Pleached trees in your English Garden
History of pleaching
The practice of pleaching trees goes back to medieval times, when they were used to create enclosed gardens. They were also used in flood prone areas to form a support for your home (a treehouse, really) that would be above water level during heavy rains. In Victorian times, pleached trees became popular on large estates to create allees (French for avenues) down which you could stroll or drive your horse and carriage. They were used extensively in France and Italy, but many English aristocrats borrowed the idea.
How to use pleached trees in your garden
Pleached trees create a high privacy fence which is perfect between your property and a neighbor’s property, or along a road. It can also be used to screen something unsightly.
Alternatively, planting two rows of pleached trees with an allee down the middle can create a lovely shady walkway. It’s a good idea to have a focal point at the end of your allee so you have something to walk towards. A bench or a piece of sculpture is traditional.
What type of tree should you use for pleaching?
Carpinus betulus (Hornbeam) and Tilia platyphyllos (commonly known as lime trees in their native Europe and Great Britain, but known as Linden in other parts of the world) are the two most popular trees used for pleaching.
It’s best to buy the trees ready-trained from a nursery. These are readily available in Great Britain and Europe, but less common in the U.S. They’re extremely expensive – expect to pay over $1200 per tree.
How to Pleach trees
If you’d like to try pleaching yourself, buy as large a tree as you can afford – 6-8 feet minimum. Make sure they have incredibly straight trunks, especially on the bottom half.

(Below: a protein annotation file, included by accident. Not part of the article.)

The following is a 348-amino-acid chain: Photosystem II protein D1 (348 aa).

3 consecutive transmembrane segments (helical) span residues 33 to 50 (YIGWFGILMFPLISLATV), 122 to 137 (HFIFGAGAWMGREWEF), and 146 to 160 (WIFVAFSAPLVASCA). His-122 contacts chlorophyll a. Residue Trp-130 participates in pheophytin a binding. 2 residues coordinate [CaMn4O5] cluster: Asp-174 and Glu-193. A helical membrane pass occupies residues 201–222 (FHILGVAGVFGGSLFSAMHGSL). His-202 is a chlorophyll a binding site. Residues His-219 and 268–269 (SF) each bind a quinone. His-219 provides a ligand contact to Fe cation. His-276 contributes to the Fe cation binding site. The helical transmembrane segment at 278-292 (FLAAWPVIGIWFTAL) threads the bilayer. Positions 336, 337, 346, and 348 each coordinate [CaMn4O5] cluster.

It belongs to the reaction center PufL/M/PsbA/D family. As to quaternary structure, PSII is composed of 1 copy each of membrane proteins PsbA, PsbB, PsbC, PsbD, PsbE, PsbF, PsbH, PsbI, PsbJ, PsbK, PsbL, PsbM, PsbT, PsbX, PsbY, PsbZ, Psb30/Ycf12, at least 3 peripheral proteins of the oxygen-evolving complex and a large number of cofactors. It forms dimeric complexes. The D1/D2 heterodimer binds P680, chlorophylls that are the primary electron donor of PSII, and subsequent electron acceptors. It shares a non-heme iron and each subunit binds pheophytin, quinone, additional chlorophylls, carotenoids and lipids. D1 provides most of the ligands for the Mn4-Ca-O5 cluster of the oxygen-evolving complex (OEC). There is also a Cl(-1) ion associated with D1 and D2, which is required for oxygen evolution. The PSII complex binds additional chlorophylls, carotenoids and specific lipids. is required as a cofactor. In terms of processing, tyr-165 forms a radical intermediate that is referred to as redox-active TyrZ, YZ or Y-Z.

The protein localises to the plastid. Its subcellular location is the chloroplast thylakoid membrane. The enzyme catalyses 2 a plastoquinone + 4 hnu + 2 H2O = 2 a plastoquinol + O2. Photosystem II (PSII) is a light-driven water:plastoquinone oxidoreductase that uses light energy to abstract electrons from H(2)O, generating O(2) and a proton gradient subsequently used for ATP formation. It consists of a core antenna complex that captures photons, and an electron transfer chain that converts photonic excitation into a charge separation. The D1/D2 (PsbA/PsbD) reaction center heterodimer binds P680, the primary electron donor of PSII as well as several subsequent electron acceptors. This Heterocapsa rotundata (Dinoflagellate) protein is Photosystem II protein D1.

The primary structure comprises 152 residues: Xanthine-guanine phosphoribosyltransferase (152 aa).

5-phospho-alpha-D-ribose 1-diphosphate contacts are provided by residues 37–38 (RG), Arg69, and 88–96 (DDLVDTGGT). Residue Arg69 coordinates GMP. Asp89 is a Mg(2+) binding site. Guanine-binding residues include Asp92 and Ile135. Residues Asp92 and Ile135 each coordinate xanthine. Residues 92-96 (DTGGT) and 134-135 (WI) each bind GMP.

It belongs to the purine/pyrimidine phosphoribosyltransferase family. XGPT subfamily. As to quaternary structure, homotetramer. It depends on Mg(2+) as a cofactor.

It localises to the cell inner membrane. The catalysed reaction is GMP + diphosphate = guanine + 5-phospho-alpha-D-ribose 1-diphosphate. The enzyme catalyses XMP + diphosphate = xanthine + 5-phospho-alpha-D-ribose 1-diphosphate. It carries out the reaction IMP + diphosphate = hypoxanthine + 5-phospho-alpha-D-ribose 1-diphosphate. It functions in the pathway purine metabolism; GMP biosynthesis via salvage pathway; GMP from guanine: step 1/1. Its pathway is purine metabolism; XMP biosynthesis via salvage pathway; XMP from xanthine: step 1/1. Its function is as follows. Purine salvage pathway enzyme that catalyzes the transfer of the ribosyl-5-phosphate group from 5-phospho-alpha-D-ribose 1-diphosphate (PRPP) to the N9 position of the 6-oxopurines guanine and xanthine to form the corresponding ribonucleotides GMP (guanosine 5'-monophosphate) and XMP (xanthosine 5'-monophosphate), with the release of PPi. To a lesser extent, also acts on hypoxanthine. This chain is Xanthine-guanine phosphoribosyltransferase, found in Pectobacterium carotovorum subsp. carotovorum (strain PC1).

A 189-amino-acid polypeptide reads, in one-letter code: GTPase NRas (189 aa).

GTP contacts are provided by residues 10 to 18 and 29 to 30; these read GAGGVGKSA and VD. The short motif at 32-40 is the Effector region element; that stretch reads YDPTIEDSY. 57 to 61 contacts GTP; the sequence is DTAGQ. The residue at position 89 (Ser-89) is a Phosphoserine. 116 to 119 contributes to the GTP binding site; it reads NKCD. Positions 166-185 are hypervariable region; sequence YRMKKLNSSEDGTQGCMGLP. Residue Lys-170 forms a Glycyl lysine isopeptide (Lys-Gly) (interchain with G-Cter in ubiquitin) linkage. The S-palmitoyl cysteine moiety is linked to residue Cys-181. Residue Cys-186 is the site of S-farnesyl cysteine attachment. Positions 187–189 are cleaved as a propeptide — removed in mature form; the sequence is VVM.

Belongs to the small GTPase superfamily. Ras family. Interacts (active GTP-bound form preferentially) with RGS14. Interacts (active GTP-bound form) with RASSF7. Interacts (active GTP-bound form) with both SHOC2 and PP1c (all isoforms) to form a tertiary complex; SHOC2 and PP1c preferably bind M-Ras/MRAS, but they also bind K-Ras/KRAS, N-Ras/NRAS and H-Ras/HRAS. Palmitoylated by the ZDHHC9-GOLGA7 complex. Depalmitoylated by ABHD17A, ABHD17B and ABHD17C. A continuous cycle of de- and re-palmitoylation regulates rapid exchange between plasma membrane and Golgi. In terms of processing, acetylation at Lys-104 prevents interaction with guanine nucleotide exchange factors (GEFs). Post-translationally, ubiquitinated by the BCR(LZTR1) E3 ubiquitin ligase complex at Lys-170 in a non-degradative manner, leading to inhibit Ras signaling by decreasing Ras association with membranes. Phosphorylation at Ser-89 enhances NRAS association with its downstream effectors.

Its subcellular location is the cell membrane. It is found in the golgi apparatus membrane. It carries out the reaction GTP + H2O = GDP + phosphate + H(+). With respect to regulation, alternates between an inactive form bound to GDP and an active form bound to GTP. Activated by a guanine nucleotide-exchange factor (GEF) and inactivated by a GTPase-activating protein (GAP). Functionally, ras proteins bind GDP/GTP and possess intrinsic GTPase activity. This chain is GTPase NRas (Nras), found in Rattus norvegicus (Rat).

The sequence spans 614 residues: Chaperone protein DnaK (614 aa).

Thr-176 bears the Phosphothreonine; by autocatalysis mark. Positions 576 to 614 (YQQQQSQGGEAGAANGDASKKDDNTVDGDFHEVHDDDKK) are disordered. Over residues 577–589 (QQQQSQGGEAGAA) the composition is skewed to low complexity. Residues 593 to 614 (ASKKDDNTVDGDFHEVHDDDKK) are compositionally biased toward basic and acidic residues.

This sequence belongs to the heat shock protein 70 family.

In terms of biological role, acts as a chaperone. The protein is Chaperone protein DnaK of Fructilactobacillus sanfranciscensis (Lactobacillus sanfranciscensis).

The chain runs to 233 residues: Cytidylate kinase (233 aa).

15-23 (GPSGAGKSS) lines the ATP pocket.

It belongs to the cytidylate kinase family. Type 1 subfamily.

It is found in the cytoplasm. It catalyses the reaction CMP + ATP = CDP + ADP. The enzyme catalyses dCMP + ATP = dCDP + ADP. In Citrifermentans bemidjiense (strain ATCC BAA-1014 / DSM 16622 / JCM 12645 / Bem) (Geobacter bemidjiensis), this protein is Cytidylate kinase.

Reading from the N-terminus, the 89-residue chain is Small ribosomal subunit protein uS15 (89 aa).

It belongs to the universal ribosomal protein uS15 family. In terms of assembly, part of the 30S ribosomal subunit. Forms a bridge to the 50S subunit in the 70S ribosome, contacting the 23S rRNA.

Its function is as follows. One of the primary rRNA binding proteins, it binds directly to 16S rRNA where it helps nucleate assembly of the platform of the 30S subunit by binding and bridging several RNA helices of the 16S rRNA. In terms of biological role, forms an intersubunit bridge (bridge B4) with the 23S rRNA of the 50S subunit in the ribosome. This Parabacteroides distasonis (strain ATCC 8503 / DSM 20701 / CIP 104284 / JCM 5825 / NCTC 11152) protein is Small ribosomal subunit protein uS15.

Mark your planting line so that it’s perfectly straight. Plant the trees about 6 feet apart. Stake them the first year to keep the trunk straight.
The trees will have to be pruned twice a year – usually in July and in October - to train them properly.
Cut off the lowest branches to get started on the ‘stilt’ part of the look. Then prune them to create the flat look you want (if you are making a box-shaped hedge). If you want to create an arbor, it’s usually best to build a frame and tie the branches to the frame in order to get them to grow in the right direction. Be sure to remove the ties annually so the ties don’t cut into the branches. Put new ties on the branches to keep training them.
It’s a slow, time-consuming process, but worth it to create an unusual feature in your English garden.
Examples of pleached trees
Visit Arley Hall in Cheshire, Hidcote in Gloucestershire or Sissinghurst in Kent to see beautiful examples of pleached trees.
Learn more on pleaching with this book from Amazon:
You Should Also Read:
My Favorite English Gardens
English Garden History
Sissinghurst Castle Garden
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